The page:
“How do we announce the right test for that?” Sotomayor said. “Because the phone could be seen by a public — a purchasing consumer — as being just that rounded edge, slim outer shell. That might be what drives the sale.”

Justice Anthony Kennedy agreed, adding apportionment based on certain components could unfairly compensate a patent holder for additional development costs that went into creating a product.

“Suppose the Volkswagen Beetle design was done in three days, and it was a stroke of genius and it identified the car,” Kennedy posited. “Then it seems to me that that’s quite unfair to say, well, we give three days’ profit, but then it took 100,000 hours to develop the motor.”

He added neither side appeared to give the jury clear instruction in the lower court.

“If I were a juror, I wouldn’t know what to do,” he said.

Sullivan said Samsung tried to raise the apportionment argument several times previously in the case, but was turned down repeatedly in district court. She said had the jury been given correct instruction it “could not have found for Apple.”

“Let’s take the Beetle, or let’s take a cool, shark-shaped exterior body on a car like the Corvette,” Sullivan said. “It may be that the article of manufacture to which the design patent is applied is just the exterior body of the car, but it may be that nobody really wants to pay much for the innards of the Corvette or the Beetle. They want to pay for the cool way it looks. If that’s so, it should be open to the patent-holder to prove that the bulk of the profits come from the exterior of the car.”

“Just because you can show that most of the profit comes from the Beetle exterior does not mean the car is the article of manufacture,” Sullivan continued, arguing any determination should go through a two-prong test to determine what the article is and how much it contributed to consumers’ decision to buy.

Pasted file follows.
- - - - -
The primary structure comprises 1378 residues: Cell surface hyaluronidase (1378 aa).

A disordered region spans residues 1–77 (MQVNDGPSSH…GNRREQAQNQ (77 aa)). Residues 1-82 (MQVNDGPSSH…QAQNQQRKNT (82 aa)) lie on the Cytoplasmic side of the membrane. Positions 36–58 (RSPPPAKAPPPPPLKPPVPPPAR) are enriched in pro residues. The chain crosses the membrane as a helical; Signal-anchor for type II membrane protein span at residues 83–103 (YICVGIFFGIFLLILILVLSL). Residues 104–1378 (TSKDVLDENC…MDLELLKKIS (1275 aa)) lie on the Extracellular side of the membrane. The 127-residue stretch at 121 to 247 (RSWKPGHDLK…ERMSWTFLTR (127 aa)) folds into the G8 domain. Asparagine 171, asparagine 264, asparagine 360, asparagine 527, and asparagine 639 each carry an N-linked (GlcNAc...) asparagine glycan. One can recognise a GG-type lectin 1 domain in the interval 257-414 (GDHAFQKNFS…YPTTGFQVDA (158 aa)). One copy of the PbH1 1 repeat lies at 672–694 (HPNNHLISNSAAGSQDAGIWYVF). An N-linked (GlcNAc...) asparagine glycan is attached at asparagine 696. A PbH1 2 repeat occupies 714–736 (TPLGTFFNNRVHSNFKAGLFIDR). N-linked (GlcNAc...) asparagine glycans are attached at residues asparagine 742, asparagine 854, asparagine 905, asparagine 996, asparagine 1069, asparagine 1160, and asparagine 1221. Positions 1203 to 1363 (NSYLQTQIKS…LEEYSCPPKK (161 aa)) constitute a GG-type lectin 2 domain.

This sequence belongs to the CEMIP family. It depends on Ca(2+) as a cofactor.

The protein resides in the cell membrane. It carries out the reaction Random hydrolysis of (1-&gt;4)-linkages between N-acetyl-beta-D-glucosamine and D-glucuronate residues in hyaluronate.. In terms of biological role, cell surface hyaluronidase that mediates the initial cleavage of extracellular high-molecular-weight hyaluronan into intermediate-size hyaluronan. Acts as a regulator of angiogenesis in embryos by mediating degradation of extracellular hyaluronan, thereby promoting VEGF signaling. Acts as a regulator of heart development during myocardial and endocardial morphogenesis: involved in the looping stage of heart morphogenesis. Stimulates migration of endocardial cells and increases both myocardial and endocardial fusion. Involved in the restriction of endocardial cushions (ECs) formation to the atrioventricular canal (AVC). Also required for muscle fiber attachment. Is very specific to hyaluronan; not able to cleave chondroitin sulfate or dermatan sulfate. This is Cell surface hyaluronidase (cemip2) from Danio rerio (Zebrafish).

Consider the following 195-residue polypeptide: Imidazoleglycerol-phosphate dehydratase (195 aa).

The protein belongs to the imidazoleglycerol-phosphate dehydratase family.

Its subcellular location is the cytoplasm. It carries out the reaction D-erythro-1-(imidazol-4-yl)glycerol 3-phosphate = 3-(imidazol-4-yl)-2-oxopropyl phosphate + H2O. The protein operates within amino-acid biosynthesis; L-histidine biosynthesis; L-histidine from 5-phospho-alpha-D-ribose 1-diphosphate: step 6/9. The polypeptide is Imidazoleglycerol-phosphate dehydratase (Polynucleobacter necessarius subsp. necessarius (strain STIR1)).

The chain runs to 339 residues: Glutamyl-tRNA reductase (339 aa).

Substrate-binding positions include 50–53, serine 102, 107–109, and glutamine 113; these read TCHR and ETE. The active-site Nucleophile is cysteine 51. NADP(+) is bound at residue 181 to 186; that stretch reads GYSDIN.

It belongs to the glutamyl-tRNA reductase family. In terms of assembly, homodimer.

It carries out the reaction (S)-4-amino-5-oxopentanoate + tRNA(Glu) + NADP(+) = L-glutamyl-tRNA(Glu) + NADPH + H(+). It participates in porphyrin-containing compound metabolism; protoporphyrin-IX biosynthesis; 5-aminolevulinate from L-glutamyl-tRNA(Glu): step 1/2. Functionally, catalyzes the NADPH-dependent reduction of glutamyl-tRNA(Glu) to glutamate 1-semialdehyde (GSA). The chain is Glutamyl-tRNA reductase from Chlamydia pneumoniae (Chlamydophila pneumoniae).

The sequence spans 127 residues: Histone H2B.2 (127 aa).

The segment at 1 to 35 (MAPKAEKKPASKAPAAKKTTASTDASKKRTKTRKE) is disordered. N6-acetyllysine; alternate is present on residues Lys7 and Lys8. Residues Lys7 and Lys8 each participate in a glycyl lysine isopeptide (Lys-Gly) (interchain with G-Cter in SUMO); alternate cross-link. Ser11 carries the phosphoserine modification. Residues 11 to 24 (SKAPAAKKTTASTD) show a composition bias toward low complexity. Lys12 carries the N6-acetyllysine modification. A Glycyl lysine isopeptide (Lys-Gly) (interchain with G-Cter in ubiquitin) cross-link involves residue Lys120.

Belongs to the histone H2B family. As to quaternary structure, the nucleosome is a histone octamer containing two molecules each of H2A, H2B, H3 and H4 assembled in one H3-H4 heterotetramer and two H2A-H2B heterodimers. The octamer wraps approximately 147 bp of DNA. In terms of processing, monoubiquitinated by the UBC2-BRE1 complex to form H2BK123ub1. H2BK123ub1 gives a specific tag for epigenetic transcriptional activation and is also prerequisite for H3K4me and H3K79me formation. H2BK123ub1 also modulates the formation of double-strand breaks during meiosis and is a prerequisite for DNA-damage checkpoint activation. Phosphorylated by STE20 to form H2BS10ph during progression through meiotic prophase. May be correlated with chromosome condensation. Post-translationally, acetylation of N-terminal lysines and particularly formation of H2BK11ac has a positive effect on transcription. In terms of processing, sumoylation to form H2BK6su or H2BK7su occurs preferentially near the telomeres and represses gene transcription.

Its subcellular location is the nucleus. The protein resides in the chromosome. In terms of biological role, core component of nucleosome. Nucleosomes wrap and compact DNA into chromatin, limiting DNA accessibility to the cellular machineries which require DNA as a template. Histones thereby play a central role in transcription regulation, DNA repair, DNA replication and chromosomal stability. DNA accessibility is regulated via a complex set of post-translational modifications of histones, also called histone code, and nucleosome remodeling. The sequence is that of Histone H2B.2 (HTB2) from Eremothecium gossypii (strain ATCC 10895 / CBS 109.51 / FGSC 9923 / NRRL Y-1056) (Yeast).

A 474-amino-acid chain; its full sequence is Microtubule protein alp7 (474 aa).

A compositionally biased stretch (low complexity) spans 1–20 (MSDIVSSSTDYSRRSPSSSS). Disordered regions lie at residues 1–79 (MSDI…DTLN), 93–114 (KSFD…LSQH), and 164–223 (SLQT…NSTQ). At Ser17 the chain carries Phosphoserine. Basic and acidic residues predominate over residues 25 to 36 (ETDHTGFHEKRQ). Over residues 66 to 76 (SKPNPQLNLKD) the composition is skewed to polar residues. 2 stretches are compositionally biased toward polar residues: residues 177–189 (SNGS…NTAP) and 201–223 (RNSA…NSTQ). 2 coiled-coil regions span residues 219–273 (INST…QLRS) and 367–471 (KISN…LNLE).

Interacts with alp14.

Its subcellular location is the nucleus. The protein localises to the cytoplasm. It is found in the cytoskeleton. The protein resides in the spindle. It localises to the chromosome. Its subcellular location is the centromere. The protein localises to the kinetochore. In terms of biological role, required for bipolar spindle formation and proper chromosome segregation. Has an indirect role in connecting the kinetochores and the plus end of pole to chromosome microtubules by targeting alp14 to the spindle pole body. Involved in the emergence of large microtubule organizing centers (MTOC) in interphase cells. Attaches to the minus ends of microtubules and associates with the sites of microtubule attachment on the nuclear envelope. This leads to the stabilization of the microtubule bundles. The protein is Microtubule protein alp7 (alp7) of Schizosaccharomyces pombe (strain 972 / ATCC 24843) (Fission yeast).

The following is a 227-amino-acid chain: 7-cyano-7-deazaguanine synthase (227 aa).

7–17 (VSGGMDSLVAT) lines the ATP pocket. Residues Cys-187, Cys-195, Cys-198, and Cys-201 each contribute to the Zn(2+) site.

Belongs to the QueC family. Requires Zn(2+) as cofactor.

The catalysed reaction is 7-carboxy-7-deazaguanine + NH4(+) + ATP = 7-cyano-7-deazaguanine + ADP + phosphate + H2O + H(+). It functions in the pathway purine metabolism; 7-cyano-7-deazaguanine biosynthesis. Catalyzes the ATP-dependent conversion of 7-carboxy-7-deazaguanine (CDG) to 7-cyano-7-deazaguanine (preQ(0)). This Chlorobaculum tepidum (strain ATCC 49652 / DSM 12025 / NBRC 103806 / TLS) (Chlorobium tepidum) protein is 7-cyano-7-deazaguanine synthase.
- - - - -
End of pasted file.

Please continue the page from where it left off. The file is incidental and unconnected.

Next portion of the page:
“Under your hypo[thesis],” Sullivan told Sotomayor, “If Apple got almost all its profits from the exterior case, people were indifferent to whether they could read their email, navigate, take photos, or any other functions.”

Justice Samuel Alito agreed factors beyond aesthetic play a role in consumer choice.

“This hypothetical is not helpful to me, because I can’t get over the thought that nobody buys a car, even a Beetle, just because they like the way it looks,” Alito said. “It cost, I think, $1,800 when it was first sold in the United States? What if it cost $18,000? What if it got 2 miles per gallon? What if it broke down every 50 miles?”

Justice Department lawyer Brian Fletcher, also speaking before the court, agreed the burden should be on Apple to prove the cosmetic features largely sold the phone, and suggested a decision could be better informed with input from expert witnesses and consumer surveys.

“I think the way to approach it would be identify the article and then let the patent-holder make the argument that even though the article may be just a part of the product sold — and here, maybe it’s just the case of the front face — really, that’s what sells it,” Fletcher said.

He added both sides appear to agree on the basic point that total profit disgorgement could be used to disproportionately reward patent holders.

Should the court decide Apple be awarded lesser damages, it will pass the case back down to a lower court to determine the amount.